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Objectives in history

Year 7 Movement of People

We begin the year by studying prehistoric Britain. We examine how people moved to Britain and what they brought with them. Students will learn the characteristics of the 5 eras and compare them to each other at the end of the unit. We go on to study Anglo-Saxons and Vikings in Britain and the Crusades in the Middle East. Students will study the Kingdoms of Africa in the medieval period and understand how they were governed compared to Britain. Students then evaluate the impact of the colonisation of North America on Native Americans and end the year studying the end of the British Empire.

By the end of the year students will more aware of world history; history is more than just Britain and students will have the opportunity to learn about other cultures and nations.  Students will be able to confidently use sources in lessons and assessments through the integrated teaching of skills.

Year 8 Changing World

Year 8 start the year by evaluating the changes brought about by the Renaissance from 1450-1750. Students study the development of humanism, artists, architecture and new beliefs. This ties in to unit 2 focusing on the changing of religion. Students will examine the Reformation and Henry VIII and the relationship with the church. We then have a depth study into Tudor Life and introducing historical scholarship by studying the untold lives of Black people in England. Students use sources and extracts from Miranda Kaufmann’s Black Tudors. Students continue studying the treatment of minority groups by exploring the human cost of sugar and how this links to the American Civil War. The last unit focuses on Medieval Indian history: the Mughal Empire. Students will evaluate the rulers of the Mughals, how they ruled, changes in religious beliefs and the everyday life of medieval Indians.

By the end of the year students will have a well-rounded knowledge of British history, building on from Year 7, and learning more about the wider world. Students will develop good source skills through the integrated teaching of skills required for GCSE.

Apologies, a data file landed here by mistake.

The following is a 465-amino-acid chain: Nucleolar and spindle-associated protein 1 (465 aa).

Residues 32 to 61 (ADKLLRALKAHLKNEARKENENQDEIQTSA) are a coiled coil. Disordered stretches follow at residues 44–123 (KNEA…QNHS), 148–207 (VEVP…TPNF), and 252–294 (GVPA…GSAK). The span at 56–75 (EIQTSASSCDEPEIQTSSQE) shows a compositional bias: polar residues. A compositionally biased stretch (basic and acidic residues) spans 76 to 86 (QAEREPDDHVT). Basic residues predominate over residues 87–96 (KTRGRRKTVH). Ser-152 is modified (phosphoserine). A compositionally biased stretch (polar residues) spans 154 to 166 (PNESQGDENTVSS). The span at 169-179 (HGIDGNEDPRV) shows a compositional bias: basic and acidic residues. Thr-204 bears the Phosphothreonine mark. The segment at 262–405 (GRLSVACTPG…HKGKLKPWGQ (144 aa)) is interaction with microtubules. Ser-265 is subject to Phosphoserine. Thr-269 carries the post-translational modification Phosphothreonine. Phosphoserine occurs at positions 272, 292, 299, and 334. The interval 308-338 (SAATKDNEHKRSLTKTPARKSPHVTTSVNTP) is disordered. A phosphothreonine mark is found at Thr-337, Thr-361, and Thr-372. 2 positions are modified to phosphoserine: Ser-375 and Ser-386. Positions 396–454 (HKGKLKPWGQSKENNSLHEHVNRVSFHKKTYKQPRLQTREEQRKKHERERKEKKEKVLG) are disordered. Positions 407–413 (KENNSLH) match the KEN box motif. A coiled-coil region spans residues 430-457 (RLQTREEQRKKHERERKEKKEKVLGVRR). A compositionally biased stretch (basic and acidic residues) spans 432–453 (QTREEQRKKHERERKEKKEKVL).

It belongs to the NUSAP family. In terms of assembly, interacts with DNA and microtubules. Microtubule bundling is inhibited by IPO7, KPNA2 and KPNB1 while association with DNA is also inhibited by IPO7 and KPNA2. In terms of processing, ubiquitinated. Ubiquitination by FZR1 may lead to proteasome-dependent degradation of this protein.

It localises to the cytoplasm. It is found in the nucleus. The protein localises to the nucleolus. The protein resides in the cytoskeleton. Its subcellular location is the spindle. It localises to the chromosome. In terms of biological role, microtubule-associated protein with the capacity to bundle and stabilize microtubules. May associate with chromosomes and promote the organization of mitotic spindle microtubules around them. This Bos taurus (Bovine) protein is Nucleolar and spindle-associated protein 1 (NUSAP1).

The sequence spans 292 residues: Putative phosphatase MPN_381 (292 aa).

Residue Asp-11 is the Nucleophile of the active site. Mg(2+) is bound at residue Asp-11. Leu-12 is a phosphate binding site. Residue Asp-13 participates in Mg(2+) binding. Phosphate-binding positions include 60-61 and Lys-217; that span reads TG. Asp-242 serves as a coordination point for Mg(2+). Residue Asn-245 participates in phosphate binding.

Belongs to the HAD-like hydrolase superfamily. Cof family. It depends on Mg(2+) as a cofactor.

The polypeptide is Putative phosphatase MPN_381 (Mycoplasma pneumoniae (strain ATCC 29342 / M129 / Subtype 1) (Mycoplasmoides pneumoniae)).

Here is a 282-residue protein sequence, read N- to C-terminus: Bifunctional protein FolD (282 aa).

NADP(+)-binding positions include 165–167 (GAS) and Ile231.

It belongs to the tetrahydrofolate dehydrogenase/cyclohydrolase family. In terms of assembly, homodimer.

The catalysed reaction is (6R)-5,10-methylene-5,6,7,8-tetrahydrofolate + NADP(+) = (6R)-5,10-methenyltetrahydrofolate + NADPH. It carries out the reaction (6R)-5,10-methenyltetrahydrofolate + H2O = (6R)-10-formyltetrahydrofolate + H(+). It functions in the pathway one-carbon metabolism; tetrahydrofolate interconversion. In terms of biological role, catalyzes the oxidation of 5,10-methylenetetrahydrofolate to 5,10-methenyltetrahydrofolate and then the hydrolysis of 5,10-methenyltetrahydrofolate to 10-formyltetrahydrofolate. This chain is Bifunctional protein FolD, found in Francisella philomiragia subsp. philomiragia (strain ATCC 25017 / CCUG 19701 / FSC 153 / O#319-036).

Year 9 Modern World

In Year 9, students are studying the past 200-300 years of history. We begin by studying the development of medicine such as vaccines, antibiotics and the NHS. Students then examine Women’s Suffrage from 1897-present day through the use of sources, documentaries etc. We also look at women’s rights in countries such as Saudi Arabia and students evaluate why rights for women are still an issue today. Students study WWI from a global perspective. Instead of exploring the British and Euro-centric narrative of WWI, students will have the opportunity to examine the roles of countries such as India, New Zealand, Africa and more. Students will study the Holocaust in detail and learn about the atrocities that are still in living memory. Students will build on their studies in Year 8 and study the Civil Rights movement of the 1960s in depth and evaluate whether the world has changed because of this. The last unit at ICC is focused on War on Terror in Ireland and the IRA.

By the end of the year, students will have strong understanding of how our world has got to where we are today. Students will be able to answer GCSE style questions with confidence through integrated teaching of skills.

Many of these modules prepare students for GCSE History by providing contextual knowledge to their next phase of education.